“Why is Sri Lanka the focus of all this interest?” asked Dr Palitha Kohona, Sri Lanka’s former Permanent Representative to the UN in New York. “There must be something more to it than the need to protect democracy” he said, addressing an ‘Eliya’ briefing on Tuesday.

“At an international level, I find that the current spate of interventions in our domestic affairs is ungainly and unacceptable. It is not consistent with contemporary diplomatic practice. One might even argue that it is illegal under international law” he asserted. Kohona, one-time head of the UN Treaty Section, suggested that with the unexpected ouster of Wickremesinghe “many western countries and their embassies, high commissions in Colombo were wrong-footed. They did not expect this.” They assumed they had “enough time to deal with the emergence of the Rajapaksas” between now and the election due in 2020. The suddenness of these developments may explain the gaps in their logic and reasoning, he said.

                  

Sri Lanka’s non-Western friends have reacted differently to these events. There were no demands as there were from Western missions and foreign offices, that Sri Lanka’s parliament “must reconvene immediately!” etc.

 

China said this was an internal problem it believed Sri Lanka would find ways to overcome. Indian government spokesman Raveesh Kumar told reporters in Delhi “This is something which has to be handled within Sri Lanka.” In a statement in Delhi, seemingly attributed to India’s Foreign Secretary Vijay Gokhale, Sri Lanka’s state-run Daily News said “they are willing to work with any Prime Minister in the interests of both countries.” Similar remarks were reported in the Sunday Morning newspaper citing unnamed Indian Foreign Ministry sources. The message in these somewhat cryptic reports – not contradicted by Delhi – would need to be deciphered in the light Indian media accounts of the red-carpet welcome that was accorded to Rajapaksa, a former president, when he visited Delhi two months ago at the invitation of BJP’s Subramanian Swamy.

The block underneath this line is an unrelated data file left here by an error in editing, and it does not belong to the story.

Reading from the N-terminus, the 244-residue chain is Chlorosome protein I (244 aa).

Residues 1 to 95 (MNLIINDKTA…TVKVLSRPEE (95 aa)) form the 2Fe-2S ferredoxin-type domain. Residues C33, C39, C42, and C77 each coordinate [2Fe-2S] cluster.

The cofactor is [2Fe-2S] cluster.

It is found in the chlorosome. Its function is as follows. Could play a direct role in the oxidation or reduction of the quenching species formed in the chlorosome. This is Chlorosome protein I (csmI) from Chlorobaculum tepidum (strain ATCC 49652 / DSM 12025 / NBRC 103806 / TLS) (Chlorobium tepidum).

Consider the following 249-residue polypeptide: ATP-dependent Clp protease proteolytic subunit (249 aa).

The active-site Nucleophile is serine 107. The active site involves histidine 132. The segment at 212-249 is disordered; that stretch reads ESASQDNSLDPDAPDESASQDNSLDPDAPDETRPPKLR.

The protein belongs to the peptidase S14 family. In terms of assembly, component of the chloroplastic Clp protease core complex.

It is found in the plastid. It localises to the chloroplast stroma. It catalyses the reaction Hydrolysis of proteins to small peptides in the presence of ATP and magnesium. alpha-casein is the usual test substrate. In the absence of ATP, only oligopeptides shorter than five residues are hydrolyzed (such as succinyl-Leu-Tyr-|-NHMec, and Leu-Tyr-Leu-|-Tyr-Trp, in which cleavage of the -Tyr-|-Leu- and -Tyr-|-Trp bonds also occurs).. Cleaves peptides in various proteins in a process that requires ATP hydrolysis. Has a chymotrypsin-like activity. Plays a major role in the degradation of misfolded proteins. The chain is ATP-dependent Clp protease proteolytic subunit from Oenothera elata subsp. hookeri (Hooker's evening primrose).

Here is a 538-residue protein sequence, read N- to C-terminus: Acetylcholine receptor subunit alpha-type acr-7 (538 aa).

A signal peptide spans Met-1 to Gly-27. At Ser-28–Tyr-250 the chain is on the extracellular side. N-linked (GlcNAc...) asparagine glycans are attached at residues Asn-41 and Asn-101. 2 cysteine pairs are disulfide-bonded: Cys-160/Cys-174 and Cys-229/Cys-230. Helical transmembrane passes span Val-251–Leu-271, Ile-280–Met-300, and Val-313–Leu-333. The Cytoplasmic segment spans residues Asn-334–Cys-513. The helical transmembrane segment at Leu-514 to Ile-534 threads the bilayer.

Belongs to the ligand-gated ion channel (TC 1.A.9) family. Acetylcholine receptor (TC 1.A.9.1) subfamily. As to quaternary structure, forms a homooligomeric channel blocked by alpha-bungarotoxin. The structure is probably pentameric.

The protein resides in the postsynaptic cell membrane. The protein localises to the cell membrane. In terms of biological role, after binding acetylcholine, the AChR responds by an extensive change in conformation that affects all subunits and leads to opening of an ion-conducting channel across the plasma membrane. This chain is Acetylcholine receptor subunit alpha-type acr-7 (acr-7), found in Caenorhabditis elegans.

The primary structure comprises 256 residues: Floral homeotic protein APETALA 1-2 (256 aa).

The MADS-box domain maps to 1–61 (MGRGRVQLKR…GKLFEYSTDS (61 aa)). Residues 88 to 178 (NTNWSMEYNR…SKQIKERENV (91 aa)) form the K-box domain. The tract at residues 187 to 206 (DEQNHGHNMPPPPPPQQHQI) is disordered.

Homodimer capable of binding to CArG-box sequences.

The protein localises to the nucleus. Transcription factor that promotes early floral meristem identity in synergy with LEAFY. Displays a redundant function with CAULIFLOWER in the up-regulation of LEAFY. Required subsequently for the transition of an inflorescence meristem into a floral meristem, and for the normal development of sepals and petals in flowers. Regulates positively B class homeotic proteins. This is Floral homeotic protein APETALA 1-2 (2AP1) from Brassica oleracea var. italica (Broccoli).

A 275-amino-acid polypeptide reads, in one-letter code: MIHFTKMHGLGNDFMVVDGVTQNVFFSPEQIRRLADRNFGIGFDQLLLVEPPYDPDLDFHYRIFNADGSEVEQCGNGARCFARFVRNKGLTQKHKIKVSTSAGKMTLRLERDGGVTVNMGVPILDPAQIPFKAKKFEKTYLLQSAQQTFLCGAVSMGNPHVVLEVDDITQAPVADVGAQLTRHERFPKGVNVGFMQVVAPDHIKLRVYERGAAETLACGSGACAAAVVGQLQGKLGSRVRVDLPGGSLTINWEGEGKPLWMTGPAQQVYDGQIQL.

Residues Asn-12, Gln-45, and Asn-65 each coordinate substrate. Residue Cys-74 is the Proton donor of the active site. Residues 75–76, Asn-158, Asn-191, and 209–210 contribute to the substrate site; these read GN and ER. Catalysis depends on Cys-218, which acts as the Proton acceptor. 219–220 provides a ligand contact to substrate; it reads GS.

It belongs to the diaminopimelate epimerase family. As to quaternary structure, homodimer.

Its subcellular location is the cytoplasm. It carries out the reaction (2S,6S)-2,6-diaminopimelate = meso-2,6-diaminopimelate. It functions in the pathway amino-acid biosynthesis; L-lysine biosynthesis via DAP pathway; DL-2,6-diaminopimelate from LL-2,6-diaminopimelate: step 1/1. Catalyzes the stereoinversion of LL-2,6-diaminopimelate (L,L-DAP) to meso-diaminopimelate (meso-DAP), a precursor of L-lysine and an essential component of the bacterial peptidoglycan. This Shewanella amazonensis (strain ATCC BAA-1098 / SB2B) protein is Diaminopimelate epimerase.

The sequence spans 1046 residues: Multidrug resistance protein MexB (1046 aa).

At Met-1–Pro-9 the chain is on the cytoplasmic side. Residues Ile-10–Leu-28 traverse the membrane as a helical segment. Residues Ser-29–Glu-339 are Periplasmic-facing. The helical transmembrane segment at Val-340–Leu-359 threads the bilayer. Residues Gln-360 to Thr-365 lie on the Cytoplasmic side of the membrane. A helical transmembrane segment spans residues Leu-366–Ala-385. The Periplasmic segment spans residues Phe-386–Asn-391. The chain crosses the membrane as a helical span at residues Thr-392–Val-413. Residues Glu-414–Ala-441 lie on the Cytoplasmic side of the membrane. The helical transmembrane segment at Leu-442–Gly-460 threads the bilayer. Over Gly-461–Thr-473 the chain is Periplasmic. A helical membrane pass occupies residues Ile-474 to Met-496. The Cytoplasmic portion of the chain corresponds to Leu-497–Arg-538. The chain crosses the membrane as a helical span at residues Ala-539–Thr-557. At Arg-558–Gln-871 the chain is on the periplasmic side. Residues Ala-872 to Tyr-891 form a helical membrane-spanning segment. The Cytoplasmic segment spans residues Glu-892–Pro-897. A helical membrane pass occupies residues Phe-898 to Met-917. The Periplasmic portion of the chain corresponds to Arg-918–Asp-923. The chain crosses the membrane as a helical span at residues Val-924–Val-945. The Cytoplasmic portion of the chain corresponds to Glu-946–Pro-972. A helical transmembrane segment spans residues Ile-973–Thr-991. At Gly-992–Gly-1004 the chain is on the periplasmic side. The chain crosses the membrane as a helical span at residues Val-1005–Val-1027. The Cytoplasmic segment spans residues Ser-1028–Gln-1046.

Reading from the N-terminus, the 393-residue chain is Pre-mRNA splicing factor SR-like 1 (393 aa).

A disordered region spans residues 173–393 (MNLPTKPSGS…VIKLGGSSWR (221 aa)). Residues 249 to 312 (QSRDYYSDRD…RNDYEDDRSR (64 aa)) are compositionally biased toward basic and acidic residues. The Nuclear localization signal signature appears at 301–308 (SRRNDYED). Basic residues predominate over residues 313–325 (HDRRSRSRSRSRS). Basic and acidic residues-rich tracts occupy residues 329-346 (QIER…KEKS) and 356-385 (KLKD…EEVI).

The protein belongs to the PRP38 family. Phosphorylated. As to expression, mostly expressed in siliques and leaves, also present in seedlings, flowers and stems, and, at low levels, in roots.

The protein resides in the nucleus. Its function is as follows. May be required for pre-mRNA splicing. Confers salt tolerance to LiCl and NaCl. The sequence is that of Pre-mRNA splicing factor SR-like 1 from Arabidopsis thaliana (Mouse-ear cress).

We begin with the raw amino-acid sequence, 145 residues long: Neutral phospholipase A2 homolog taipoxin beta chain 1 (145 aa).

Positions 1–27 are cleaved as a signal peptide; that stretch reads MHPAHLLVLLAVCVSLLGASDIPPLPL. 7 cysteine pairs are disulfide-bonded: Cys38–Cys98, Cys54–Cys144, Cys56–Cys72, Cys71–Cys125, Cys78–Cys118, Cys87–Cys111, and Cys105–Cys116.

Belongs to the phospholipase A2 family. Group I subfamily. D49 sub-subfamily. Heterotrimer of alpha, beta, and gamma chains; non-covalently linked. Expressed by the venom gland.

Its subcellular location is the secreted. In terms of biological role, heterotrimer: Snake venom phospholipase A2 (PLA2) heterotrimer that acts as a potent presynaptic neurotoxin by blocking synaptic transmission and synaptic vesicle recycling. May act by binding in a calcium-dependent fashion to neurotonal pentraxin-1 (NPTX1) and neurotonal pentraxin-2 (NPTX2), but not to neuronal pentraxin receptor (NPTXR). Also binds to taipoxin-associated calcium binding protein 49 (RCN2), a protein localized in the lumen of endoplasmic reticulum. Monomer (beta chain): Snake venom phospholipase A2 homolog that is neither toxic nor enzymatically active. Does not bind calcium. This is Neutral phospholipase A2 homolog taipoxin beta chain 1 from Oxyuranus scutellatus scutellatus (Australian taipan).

Japan has expressed the hope that ‘stability will be ensured through due process and the law.’  Contrary to foreign media reports, Japan has not threatened to withhold a $1.4 billion loan for a proposed Light Rail project. “The loan is not suspended or put on hold,” said a spokesman from the Commercial section of the Japanese Embassy, who did not wish to be named.

 

As for the conduct of Speaker Karu Jayasuriya who figured prominently in the drama of the last few days, many aspects of it remain a mystery. Initially he accepted the prime minister and cabinet appointed by the president, and assigned offices and seats for them accordingly in parliament. Later, in an inexplicable turnaround, he wrote to the president claiming that his ‘conscience’ compelled him to ‘accept the status that existed previously’ because the president’s actions were ‘undemocratic and unconstitutional.’

 

Was it a coincidence that the Speaker’s sudden substitution of Conscience for Standing Orders came after he had been visited by envoys from Europe and Canada, along with the UN resident rep, and warned of adverse consequences of Wickremesinghe’s dismissal? US embassy officials too are reported to have met him in parliament around this time. A few days later eleven Colombo-based envoys again met him and collectively urged him “to reconvene parliament so they could determine which the government in Sri Lanka was,” according to the Sunday Times political column of 04.11.18.  

                               

It is not the job of the Speaker to convene parliament. It is anybody’s guess whether these diplomatic visitations put Jayasuriya under pressure, or whether he was emboldened by them. What is apparent from his actions, visible to all on public television over the last few days, is that the Speaker has adopted a course of action that is partisan, and influenced by his party affiliation. So much so that one must ask if he has forfeited his claim to a role that requires him to be independent and even-handed. The unnatural determination shown by him to have a NCM against the government passed, by fair means or foul, disregarding Standing Orders and parliamentary tradition, has contributed to reducing the House and its proceedings to the level of high farce.

 

 

Courtesy Dateline Colombo.